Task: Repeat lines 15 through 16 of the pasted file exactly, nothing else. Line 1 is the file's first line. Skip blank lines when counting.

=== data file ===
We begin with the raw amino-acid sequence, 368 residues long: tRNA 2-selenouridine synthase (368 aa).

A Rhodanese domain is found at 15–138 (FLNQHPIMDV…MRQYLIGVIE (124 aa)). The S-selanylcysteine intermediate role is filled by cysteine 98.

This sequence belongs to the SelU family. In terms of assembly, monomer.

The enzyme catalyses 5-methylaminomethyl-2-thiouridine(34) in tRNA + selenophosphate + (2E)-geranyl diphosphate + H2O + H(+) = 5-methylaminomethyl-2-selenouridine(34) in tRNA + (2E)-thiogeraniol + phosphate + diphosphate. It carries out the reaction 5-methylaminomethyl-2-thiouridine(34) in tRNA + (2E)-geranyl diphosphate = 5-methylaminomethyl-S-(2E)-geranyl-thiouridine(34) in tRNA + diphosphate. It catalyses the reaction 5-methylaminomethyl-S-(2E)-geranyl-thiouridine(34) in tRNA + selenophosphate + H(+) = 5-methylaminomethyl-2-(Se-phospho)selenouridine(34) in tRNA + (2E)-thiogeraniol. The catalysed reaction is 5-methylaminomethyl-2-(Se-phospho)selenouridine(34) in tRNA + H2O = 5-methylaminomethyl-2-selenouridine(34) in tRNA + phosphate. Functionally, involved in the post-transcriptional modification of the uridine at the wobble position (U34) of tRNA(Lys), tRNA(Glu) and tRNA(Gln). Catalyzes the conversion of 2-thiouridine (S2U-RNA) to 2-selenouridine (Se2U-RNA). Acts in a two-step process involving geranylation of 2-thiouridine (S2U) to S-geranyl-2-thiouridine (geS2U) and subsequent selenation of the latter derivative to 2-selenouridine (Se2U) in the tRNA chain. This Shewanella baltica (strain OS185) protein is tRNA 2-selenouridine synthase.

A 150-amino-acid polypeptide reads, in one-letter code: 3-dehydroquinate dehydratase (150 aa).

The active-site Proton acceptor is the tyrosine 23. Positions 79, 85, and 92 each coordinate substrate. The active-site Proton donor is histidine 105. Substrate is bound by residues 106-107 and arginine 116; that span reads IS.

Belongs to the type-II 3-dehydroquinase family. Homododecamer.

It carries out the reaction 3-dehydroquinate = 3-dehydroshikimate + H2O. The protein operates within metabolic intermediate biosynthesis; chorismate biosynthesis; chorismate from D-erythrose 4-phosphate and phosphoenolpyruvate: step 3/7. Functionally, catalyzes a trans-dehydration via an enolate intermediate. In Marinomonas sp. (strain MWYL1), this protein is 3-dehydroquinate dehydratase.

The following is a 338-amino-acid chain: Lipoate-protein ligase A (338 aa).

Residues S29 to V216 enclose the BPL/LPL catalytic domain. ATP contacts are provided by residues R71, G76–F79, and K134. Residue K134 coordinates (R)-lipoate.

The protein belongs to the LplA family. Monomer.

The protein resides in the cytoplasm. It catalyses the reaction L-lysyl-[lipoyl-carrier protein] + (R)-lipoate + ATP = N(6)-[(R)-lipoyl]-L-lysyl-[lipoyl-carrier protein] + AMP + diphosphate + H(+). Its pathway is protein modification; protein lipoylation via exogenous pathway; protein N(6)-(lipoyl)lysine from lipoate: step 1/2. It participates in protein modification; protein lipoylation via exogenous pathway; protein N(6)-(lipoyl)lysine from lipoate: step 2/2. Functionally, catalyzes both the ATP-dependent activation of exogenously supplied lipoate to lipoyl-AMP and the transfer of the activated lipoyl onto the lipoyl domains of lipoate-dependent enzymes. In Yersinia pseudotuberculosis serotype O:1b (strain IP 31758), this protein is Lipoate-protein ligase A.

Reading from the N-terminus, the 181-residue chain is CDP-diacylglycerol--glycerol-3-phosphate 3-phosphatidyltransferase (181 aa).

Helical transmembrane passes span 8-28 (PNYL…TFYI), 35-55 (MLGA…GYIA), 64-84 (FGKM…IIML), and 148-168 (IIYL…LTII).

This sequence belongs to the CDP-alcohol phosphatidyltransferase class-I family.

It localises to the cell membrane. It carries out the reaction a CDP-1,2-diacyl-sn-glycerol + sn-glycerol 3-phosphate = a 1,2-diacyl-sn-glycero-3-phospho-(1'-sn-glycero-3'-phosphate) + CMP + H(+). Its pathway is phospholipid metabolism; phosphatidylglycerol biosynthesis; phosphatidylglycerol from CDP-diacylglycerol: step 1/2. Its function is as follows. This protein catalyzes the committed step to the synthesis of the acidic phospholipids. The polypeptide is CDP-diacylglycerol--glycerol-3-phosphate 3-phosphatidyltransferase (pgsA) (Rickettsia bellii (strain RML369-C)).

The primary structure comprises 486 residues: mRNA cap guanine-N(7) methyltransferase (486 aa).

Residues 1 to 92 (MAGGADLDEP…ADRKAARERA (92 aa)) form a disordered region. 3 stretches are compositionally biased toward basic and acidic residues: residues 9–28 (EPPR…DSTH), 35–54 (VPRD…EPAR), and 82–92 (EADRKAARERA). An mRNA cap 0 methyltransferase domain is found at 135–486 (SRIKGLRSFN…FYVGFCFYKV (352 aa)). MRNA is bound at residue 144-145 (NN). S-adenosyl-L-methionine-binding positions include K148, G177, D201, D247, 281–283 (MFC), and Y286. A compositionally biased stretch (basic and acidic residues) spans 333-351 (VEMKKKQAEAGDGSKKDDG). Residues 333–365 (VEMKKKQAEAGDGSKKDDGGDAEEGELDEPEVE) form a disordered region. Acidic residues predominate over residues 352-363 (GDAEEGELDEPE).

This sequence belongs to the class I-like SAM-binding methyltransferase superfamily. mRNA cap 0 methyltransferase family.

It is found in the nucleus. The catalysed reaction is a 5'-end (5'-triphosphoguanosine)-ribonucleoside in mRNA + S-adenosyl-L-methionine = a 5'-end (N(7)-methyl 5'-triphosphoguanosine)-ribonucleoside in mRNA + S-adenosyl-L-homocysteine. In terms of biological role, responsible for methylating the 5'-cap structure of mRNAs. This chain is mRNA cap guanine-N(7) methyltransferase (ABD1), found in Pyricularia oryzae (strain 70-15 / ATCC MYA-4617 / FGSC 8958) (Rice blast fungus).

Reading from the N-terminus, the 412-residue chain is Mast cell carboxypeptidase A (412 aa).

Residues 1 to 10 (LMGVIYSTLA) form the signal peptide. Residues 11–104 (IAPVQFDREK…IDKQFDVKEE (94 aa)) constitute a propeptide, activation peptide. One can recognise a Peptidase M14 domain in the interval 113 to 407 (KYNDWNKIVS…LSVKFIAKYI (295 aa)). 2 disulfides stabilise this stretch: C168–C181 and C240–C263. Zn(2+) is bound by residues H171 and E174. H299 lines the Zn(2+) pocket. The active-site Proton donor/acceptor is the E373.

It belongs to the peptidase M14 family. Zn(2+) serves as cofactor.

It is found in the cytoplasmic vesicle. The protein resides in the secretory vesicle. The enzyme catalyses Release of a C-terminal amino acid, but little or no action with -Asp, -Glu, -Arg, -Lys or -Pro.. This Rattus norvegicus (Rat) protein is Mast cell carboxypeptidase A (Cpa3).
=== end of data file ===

This sequence belongs to the CDP-alcohol phosphatidyltransferase class-I family.

It localises to the cell membrane. It carries out the reaction a CDP-1,2-diacyl-sn-glycerol + sn-glycerol 3-phosphate = a 1,2-diacyl-sn-glycero-3-phospho-(1'-sn-glycero-3'-phosphate) + CMP + H(+). Its pathway is phospholipid metabolism; phosphatidylglycerol biosynthesis; phosphatidylglycerol from CDP-diacylglycerol: step 1/2. Its function is as follows. This protein catalyzes the committed step to the synthesis of the acidic phospholipids. The polypeptide is CDP-diacylglycerol--glycerol-3-phosphate 3-phosphatidyltransferase (pgsA) (Rickettsia bellii (strain RML369-C)).